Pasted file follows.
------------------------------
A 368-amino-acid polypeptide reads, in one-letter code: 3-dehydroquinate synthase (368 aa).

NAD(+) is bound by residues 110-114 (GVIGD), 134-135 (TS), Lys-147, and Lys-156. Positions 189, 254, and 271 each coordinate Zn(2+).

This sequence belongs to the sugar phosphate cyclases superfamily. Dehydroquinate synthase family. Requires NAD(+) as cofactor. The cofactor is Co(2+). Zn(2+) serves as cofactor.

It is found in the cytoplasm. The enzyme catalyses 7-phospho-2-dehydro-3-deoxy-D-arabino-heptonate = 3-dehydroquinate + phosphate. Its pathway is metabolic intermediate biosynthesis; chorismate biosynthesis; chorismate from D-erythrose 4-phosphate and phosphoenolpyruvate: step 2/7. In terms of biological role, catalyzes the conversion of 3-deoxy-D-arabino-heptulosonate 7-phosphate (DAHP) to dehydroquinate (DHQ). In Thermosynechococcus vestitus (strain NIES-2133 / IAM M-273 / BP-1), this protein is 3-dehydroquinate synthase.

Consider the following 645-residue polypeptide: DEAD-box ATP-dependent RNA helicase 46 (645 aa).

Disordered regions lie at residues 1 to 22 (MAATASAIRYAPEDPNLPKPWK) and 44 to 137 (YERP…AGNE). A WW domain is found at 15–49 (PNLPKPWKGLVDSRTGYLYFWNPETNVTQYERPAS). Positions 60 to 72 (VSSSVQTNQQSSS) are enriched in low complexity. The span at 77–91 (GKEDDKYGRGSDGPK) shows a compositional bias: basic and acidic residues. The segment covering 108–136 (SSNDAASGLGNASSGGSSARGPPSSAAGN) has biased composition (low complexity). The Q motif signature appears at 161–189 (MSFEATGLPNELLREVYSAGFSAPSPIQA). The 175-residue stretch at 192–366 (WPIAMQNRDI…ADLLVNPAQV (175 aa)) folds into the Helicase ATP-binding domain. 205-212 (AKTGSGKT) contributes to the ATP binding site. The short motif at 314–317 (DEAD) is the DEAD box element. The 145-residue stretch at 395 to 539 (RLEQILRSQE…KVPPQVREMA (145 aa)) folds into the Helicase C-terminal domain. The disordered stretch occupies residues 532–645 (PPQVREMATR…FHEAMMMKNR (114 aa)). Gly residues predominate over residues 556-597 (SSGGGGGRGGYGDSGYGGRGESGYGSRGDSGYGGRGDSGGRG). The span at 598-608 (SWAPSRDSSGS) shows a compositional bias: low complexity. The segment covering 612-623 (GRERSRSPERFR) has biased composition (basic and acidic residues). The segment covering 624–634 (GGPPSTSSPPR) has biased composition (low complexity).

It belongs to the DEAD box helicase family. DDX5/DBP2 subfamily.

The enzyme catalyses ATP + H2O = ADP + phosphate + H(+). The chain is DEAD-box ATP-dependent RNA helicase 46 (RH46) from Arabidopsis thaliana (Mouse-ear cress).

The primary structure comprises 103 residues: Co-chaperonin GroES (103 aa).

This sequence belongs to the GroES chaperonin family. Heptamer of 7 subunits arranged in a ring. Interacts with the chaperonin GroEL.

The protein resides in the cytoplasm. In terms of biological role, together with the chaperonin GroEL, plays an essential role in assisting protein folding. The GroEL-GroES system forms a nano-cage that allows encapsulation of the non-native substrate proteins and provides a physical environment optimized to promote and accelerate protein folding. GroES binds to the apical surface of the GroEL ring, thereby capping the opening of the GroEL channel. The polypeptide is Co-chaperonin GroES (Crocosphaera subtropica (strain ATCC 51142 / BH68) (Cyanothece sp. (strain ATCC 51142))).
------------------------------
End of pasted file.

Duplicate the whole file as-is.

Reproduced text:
A 368-amino-acid polypeptide reads, in one-letter code: 3-dehydroquinate synthase (368 aa).

NAD(+) is bound by residues 110-114 (GVIGD), 134-135 (TS), Lys-147, and Lys-156. Positions 189, 254, and 271 each coordinate Zn(2+).

This sequence belongs to the sugar phosphate cyclases superfamily. Dehydroquinate synthase family. Requires NAD(+) as cofactor. The cofactor is Co(2+). Zn(2+) serves as cofactor.

It is found in the cytoplasm. The enzyme catalyses 7-phospho-2-dehydro-3-deoxy-D-arabino-heptonate = 3-dehydroquinate + phosphate. Its pathway is metabolic intermediate biosynthesis; chorismate biosynthesis; chorismate from D-erythrose 4-phosphate and phosphoenolpyruvate: step 2/7. In terms of biological role, catalyzes the conversion of 3-deoxy-D-arabino-heptulosonate 7-phosphate (DAHP) to dehydroquinate (DHQ). In Thermosynechococcus vestitus (strain NIES-2133 / IAM M-273 / BP-1), this protein is 3-dehydroquinate synthase.

Consider the following 645-residue polypeptide: DEAD-box ATP-dependent RNA helicase 46 (645 aa).

Disordered regions lie at residues 1 to 22 (MAATASAIRYAPEDPNLPKPWK) and 44 to 137 (YERP…AGNE). A WW domain is found at 15–49 (PNLPKPWKGLVDSRTGYLYFWNPETNVTQYERPAS). Positions 60 to 72 (VSSSVQTNQQSSS) are enriched in low complexity. The span at 77–91 (GKEDDKYGRGSDGPK) shows a compositional bias: basic and acidic residues. The segment covering 108–136 (SSNDAASGLGNASSGGSSARGPPSSAAGN) has biased composition (low complexity). The Q motif signature appears at 161–189 (MSFEATGLPNELLREVYSAGFSAPSPIQA). The 175-residue stretch at 192–366 (WPIAMQNRDI…ADLLVNPAQV (175 aa)) folds into the Helicase ATP-binding domain. 205-212 (AKTGSGKT) contributes to the ATP binding site. The short motif at 314–317 (DEAD) is the DEAD box element. The 145-residue stretch at 395 to 539 (RLEQILRSQE…KVPPQVREMA (145 aa)) folds into the Helicase C-terminal domain. The disordered stretch occupies residues 532–645 (PPQVREMATR…FHEAMMMKNR (114 aa)). Gly residues predominate over residues 556-597 (SSGGGGGRGGYGDSGYGGRGESGYGSRGDSGYGGRGDSGGRG). The span at 598-608 (SWAPSRDSSGS) shows a compositional bias: low complexity. The segment covering 612-623 (GRERSRSPERFR) has biased composition (basic and acidic residues). The segment covering 624–634 (GGPPSTSSPPR) has biased composition (low complexity).

It belongs to the DEAD box helicase family. DDX5/DBP2 subfamily.

The enzyme catalyses ATP + H2O = ADP + phosphate + H(+). The chain is DEAD-box ATP-dependent RNA helicase 46 (RH46) from Arabidopsis thaliana (Mouse-ear cress).

The primary structure comprises 103 residues: Co-chaperonin GroES (103 aa).

This sequence belongs to the GroES chaperonin family. Heptamer of 7 subunits arranged in a ring. Interacts with the chaperonin GroEL.

The protein resides in the cytoplasm. In terms of biological role, together with the chaperonin GroEL, plays an essential role in assisting protein folding. The GroEL-GroES system forms a nano-cage that allows encapsulation of the non-native substrate proteins and provides a physical environment optimized to promote and accelerate protein folding. GroES binds to the apical surface of the GroEL ring, thereby capping the opening of the GroEL channel. The polypeptide is Co-chaperonin GroES (Crocosphaera subtropica (strain ATCC 51142 / BH68) (Cyanothece sp. (strain ATCC 51142))).